Although the first models running Windows Phone 7 won't be on the market until the end of this year, Microsoft has already begun to show off a few of the devices that will run its next smartphone operating system.
So far, Microsoft has given the world a brief glimpse of three upcoming models, each from a different company.
The first of these to be revealed was on display at the announcement of this new operating system in Barcelona last month. This smartphone was created by Asus, and right now this company is saying it is for demonstration purposes only. However, it's possible it may actually be released to the public.
It has a tablet shape with a minimalistic design. It has two cameras, though, one front facing.
The second Windows Phone 7 model is being made by LG, and Microsoft actually started showing it off several weeks ago.
This device will have a sliding landscape oriented keyboard, but will still be just a bit thicker than an iPhone. It is going to have a trackpad below its touchscreen, and also will sports a front-facing camera.
The third model was used during yesterday's formal announcement of the developer tools for Microsoft's new operating system.
It was designed by Samsung, and has a tablet shape and chrome buttons. This device is the only one of this group to already have a name: the Samsung Omnia 3.
Meeting the Requirements
Although the full list of specifications for these three smartphones has not yet been made available, it's nevertheless possible to give a fairly complete description of them. That's because Microsoft is requiring all devices running Windows Phone 7 to meet some fairly stringent hardware requirements.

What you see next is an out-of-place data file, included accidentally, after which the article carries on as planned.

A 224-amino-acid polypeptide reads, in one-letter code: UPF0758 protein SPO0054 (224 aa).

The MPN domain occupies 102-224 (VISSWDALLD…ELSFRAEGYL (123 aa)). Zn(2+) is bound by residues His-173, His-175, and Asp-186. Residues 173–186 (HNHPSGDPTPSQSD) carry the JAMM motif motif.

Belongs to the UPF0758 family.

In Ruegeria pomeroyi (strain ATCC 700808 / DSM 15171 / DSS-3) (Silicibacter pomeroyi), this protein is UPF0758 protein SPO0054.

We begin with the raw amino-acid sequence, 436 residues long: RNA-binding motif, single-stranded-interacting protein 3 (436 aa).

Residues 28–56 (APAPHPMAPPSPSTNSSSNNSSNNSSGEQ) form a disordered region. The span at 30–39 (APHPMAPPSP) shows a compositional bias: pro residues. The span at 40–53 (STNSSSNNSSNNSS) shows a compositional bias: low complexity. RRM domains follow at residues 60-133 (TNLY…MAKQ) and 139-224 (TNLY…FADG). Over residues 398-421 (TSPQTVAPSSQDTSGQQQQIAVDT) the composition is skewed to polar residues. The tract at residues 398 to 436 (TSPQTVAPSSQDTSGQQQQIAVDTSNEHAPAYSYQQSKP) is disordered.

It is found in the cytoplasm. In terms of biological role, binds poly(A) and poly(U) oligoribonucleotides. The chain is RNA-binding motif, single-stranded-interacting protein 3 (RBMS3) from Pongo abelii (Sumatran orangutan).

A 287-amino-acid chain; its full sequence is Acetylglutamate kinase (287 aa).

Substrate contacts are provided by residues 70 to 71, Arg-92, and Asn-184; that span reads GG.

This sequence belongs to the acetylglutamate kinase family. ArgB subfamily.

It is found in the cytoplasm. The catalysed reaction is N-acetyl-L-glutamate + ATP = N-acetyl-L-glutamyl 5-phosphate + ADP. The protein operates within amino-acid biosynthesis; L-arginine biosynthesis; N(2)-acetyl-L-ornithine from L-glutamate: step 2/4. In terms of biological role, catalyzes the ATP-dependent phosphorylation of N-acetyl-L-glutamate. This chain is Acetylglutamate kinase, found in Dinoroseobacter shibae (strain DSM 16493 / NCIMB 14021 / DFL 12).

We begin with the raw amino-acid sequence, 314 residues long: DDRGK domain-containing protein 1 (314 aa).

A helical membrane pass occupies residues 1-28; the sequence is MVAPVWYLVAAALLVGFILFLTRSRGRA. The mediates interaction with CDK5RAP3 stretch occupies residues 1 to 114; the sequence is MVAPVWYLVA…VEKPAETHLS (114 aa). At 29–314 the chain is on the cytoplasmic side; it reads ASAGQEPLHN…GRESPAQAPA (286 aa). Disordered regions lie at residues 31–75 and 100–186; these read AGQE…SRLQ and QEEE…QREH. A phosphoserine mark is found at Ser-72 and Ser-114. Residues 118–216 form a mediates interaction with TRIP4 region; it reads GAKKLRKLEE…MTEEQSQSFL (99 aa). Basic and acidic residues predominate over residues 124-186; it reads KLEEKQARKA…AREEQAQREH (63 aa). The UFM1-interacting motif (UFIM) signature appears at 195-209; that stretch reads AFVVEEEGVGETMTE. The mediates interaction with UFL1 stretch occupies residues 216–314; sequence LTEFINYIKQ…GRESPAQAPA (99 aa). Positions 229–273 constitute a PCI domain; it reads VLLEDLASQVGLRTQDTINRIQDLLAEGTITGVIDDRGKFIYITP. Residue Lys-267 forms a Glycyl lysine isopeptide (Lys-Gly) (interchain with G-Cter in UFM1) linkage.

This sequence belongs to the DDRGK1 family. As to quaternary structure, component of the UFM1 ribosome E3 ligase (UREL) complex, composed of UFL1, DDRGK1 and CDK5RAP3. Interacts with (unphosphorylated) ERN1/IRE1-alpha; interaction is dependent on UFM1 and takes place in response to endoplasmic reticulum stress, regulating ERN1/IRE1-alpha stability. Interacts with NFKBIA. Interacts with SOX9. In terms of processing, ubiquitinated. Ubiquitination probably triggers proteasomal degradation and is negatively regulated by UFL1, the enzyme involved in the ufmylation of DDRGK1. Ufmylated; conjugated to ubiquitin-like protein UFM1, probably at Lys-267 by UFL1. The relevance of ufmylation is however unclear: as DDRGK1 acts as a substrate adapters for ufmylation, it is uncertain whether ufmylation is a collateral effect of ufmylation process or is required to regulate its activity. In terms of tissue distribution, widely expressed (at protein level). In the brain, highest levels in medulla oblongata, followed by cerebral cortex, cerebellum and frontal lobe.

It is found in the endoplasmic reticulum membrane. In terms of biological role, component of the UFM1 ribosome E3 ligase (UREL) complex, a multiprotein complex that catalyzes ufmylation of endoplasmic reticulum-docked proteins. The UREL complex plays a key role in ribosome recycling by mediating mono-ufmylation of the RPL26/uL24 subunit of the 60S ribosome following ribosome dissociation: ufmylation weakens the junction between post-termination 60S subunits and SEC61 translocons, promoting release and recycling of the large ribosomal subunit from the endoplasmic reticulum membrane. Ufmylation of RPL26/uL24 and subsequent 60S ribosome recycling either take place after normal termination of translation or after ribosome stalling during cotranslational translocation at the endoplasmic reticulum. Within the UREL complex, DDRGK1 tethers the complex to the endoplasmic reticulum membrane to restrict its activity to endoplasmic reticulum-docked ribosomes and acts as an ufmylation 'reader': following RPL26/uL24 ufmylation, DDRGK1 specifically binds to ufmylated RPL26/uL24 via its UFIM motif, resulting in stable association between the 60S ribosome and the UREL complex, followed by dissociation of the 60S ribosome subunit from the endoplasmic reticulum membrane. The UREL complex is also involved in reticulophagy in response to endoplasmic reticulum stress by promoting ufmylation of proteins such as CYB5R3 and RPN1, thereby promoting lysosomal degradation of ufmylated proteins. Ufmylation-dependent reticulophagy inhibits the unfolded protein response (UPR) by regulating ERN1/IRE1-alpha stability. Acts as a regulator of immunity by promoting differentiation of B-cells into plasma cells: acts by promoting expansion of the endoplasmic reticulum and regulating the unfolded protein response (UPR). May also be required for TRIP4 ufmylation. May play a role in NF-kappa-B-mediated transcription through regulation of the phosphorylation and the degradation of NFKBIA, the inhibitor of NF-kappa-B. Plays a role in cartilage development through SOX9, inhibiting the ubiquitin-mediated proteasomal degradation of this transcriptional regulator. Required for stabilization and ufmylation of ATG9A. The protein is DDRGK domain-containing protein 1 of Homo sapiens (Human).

At launch, all devices running this new operating system will have to have a WVGA (800 x 480) capacitive touchscreen. Support for HVGA screen will be added later.
In addition, all models have to include Wi-Fi, a 5 megapixel camera with flash, a GPS receiver, and at least 8 GB of storage and 256 MB of RAM.
Microsoft is even specifying the number and arrangements of buttons below the screen, one of which has to be dedicated to the Bing search engine.
The feature list also must include an accelerometer, compass, proximity sensor, and an FM radio.
These are just the first three devices running Windows Phone 7 to be shown off, not the only ones that are in the pipeline. Microsoft said recently that HTC, HP, Toshiba, Samsung, and Dell are also working on models running this operating system.
When the hardware and software is ready, these devices will be offered by AT&T, T-Mobile, Sprint, Verizon, Vodafone, Orange, and many other carriers.
As mentioned earlier, no smartphones running Windows Phone 7 are going to be on sale until near the end of this year. Microsoft is promising they will be on the market in time for the holiday shopping rush.
More about Windows Phone 7
Despite its name, Microsoft's next smartphone operating system has little in common with its predecessors. It will have a completely different user interface and won't run applications written for the earlier versions nor will any current models be upgradeable.
Its focus has moved to consumers, and its UI emphasizes social networking, pictures, games, etc. It has also been redesigned to be controlled with a fingertip.
Just about the only significant similarity between old and new is that both include Microsoft Office Mobile and support for synchronizing with Microsoft Exchange.
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